By Julia Gregory, Local Democracy Reporter
Calls have been made for an independent review to look into what went wrong after a teenager in the care of a West London council threw a child over the 10th floor balcony at Tate Modern.
Jonty Bravery was jailed for at least 15 years for attempted murder by an Old Bailey judge last week.
His six-year-old victim, at the time on holiday with his family from France, suffered a fractured spine and bleed to the brain, and has endured life-changing injuries after plunging 100m in the attack in August 2018.
He will need round-the-clock care at least until 2022, the court heard.
Bravery has autism and a personality disorder and was in the care of Hammersmith and Fulham council, but was living in Northolt at the time of the attack last year, when he was 17.
Andrew Brown, who is the leader of the opposition at Hammersmith and Fulham council, said: “This is an indescribably tragic event for the family.
“It would appear that there needs to be some serious lessons learned. I would like to see the inquiry to be carried out as independently as possible – probably by another borough or an independent association.”
It was reported that Bravery had warned he had thoughts about pushing someone from a building a year before the attack. His care providers had no record of the warning, however.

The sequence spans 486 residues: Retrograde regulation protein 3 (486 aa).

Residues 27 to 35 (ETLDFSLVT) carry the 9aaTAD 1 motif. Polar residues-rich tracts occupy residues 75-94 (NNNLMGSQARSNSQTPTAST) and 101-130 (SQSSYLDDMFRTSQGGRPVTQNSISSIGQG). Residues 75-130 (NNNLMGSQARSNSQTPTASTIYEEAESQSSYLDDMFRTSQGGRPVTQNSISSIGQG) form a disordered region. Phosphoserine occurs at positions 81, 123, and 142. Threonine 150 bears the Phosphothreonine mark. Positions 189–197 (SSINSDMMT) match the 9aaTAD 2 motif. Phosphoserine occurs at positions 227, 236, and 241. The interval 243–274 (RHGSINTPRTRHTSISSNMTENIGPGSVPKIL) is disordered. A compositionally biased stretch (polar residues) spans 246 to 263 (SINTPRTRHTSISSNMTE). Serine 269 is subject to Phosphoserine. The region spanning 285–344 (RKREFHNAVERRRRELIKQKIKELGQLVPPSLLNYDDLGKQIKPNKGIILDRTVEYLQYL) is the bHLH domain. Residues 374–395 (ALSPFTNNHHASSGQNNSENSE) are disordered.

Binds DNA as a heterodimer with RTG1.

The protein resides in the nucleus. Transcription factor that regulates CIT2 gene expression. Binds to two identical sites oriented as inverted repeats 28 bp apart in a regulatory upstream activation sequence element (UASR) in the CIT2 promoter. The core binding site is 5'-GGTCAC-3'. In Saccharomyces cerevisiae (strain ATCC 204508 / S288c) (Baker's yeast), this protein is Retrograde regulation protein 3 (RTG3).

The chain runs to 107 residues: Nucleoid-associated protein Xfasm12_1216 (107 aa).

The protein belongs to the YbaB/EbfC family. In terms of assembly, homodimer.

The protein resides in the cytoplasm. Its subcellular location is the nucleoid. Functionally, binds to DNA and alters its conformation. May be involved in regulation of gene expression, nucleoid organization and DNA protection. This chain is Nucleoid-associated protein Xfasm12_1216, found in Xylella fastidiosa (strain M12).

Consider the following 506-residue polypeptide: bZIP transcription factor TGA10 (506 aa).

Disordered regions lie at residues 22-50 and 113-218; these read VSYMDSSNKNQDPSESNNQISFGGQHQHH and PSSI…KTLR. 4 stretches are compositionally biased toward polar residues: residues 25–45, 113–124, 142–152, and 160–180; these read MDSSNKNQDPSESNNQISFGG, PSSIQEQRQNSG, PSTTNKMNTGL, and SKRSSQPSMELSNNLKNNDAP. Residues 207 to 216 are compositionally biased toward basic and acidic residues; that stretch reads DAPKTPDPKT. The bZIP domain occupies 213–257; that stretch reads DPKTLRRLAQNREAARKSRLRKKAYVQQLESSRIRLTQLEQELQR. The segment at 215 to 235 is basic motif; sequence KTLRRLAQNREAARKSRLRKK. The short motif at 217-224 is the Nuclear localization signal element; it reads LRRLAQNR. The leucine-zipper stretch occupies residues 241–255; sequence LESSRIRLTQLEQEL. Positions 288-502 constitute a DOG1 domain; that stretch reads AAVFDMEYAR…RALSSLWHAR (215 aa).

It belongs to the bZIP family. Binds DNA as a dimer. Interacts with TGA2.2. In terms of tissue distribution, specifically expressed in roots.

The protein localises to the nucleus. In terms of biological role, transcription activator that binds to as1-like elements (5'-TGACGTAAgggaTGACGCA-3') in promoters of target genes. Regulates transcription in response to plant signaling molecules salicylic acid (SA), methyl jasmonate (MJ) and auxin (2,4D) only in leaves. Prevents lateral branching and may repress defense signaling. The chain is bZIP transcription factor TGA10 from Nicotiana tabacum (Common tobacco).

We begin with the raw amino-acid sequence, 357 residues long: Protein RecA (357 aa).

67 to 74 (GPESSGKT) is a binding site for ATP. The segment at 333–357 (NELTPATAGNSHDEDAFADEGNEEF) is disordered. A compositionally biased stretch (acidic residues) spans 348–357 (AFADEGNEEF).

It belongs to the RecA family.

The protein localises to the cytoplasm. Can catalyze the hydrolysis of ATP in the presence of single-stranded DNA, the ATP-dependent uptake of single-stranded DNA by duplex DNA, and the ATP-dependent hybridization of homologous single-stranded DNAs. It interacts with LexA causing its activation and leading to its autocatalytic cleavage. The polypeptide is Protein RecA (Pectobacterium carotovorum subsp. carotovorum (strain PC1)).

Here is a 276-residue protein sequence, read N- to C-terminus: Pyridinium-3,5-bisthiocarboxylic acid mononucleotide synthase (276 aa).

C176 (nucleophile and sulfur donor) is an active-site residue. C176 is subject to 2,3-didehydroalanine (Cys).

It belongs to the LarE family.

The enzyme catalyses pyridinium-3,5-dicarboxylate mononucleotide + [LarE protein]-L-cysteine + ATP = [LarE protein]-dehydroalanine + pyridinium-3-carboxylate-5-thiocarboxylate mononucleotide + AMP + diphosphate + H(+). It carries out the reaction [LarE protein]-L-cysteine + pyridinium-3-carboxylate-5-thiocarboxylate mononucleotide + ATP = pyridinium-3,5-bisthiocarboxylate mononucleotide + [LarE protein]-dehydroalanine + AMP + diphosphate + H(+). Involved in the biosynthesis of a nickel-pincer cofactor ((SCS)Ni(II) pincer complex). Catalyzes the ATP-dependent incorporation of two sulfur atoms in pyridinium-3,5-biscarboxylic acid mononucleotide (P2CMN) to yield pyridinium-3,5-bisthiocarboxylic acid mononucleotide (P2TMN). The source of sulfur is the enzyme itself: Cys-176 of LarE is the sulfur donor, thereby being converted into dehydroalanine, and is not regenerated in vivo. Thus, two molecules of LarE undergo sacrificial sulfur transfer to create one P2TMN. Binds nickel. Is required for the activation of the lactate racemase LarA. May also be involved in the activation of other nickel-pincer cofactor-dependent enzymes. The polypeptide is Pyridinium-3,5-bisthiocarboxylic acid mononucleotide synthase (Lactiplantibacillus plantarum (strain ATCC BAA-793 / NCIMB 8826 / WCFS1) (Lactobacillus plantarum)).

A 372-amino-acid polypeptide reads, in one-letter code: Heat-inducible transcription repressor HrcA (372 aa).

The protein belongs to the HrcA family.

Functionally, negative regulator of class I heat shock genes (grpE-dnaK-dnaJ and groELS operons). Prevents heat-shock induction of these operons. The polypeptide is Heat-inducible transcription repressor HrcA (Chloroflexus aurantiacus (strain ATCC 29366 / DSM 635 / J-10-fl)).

The Old Bailey heard Bravery had a history of lashing out but was allowed to leave home unsupervised for four hours.
The Press Association said Hammersmith and Fulham council spent £12,400 on legal costs at four hearings discussing Bravery’s anonymity.
He was 17 at the time of the attack – which he pleaded guilty to – but the council fought to preserve his anonymity when he reached 18, freedom of information data showed (according to PA).
A council spokesman said: “A serious case review is under way. We are co-operating fully and will learn from the findings.”
The report is due to be completed by the autumn.
The spokesman added: “We wish to extend our sincere sympathies to the young child and his family after the terrible event at Tate Modern in August 2019.
“We have been pleased to learn of the progress the child is making.”
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